Even in college
Even in college, we have a first day of school, although I admit it looks a bit different than K-12. The students are older, and they have their share of adult problems. Some with children struggle to make time for homework; others have to work full-time; still others are fighting health conditions or watching family members die of cancer. Gone are the days when all our students were 18-24, could afford their college, and had parents who footed the bill. My students are at times tired, stressed, and worried. They’re not sure of the reward for going to college, except that it’s necessary to go to college to get a job. Necessary, but not automatically sufficient.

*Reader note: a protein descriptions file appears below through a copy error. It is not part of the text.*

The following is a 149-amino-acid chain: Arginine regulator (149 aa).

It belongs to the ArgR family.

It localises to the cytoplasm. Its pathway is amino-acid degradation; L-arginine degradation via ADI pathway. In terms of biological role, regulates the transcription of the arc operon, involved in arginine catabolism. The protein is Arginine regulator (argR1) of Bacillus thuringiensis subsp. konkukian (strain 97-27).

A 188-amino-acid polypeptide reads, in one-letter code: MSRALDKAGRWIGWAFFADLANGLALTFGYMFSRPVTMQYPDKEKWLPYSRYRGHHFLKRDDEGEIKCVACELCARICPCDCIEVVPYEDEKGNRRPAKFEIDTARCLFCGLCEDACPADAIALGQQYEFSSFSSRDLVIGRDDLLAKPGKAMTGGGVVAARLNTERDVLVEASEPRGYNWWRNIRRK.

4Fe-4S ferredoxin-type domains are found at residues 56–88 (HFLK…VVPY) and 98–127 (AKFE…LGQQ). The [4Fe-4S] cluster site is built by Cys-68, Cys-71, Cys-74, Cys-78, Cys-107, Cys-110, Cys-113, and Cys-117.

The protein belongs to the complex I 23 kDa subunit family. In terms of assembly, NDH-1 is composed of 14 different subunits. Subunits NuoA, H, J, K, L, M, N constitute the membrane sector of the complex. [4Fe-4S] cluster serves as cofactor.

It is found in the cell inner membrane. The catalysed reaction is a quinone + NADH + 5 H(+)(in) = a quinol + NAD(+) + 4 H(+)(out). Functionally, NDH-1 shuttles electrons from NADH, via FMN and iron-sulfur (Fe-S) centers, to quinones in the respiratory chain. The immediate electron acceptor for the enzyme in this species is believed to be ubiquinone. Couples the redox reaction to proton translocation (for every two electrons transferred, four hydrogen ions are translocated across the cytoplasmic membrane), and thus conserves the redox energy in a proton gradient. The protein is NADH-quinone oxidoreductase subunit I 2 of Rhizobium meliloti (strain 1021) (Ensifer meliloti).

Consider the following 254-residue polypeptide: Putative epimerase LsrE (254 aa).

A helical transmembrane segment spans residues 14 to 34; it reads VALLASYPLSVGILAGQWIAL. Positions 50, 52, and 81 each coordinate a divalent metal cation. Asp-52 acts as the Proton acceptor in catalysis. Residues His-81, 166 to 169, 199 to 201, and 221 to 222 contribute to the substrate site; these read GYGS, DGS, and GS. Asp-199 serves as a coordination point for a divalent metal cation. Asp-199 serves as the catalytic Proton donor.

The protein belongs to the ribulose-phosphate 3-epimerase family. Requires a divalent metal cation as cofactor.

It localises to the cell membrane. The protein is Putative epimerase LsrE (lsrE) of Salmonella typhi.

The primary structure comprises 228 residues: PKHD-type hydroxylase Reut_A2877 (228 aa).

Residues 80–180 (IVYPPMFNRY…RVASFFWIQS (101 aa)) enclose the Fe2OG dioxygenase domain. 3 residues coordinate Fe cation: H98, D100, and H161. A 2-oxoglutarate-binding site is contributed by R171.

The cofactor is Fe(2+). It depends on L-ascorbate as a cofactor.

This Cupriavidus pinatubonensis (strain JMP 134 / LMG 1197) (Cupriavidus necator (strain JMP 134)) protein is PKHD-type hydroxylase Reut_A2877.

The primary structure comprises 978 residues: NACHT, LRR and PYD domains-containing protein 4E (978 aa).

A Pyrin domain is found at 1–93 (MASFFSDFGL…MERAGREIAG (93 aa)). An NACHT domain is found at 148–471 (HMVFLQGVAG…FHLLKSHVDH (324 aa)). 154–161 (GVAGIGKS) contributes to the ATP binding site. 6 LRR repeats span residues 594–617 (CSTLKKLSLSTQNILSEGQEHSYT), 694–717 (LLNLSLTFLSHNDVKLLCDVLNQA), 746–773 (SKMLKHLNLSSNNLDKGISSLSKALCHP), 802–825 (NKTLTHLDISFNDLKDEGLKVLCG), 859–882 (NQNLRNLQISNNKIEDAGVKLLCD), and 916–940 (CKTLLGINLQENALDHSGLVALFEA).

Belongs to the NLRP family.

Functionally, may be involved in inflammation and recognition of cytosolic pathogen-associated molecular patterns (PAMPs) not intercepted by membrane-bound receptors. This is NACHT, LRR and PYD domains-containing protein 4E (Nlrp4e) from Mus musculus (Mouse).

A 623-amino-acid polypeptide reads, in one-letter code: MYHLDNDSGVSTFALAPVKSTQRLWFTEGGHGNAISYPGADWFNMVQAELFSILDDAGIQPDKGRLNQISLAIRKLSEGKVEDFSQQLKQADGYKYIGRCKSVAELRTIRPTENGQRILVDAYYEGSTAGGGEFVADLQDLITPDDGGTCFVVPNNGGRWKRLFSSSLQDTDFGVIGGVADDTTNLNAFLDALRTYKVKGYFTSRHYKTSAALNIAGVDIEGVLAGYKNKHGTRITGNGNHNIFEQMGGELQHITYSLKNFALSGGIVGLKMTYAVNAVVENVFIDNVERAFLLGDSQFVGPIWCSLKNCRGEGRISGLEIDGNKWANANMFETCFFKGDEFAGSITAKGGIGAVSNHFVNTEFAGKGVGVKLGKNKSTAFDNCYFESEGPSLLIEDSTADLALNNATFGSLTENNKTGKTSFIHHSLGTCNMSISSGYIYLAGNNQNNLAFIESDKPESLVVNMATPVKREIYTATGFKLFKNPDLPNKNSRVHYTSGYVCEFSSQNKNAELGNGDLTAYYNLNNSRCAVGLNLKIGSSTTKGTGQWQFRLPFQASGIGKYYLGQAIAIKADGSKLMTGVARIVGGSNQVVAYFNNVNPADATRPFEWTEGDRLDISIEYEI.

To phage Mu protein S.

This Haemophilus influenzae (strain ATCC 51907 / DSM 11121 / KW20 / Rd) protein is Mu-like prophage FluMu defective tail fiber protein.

Being the teacher
Being the teacher to these students means something different than it did when I was a student. I have to be clearer with instructions because they don’t have the leeway to get things wrong. I have to keep them awake in class. I need to listen with empathy, because sometimes they need someone to talk to. I can’t be infallible like professors of old; I have to work harder, stay humble, be on their level (except when it comes to course content and grading).
What this means to me
This means that showing up to class and teaching is not enough. It means that some of my days will be exhausting, and that I will sometimes be frustrated. It means that I will need support on some days. It means I need to get out of this COVID burnout to do my job.
It means that I am doing something worth getting right.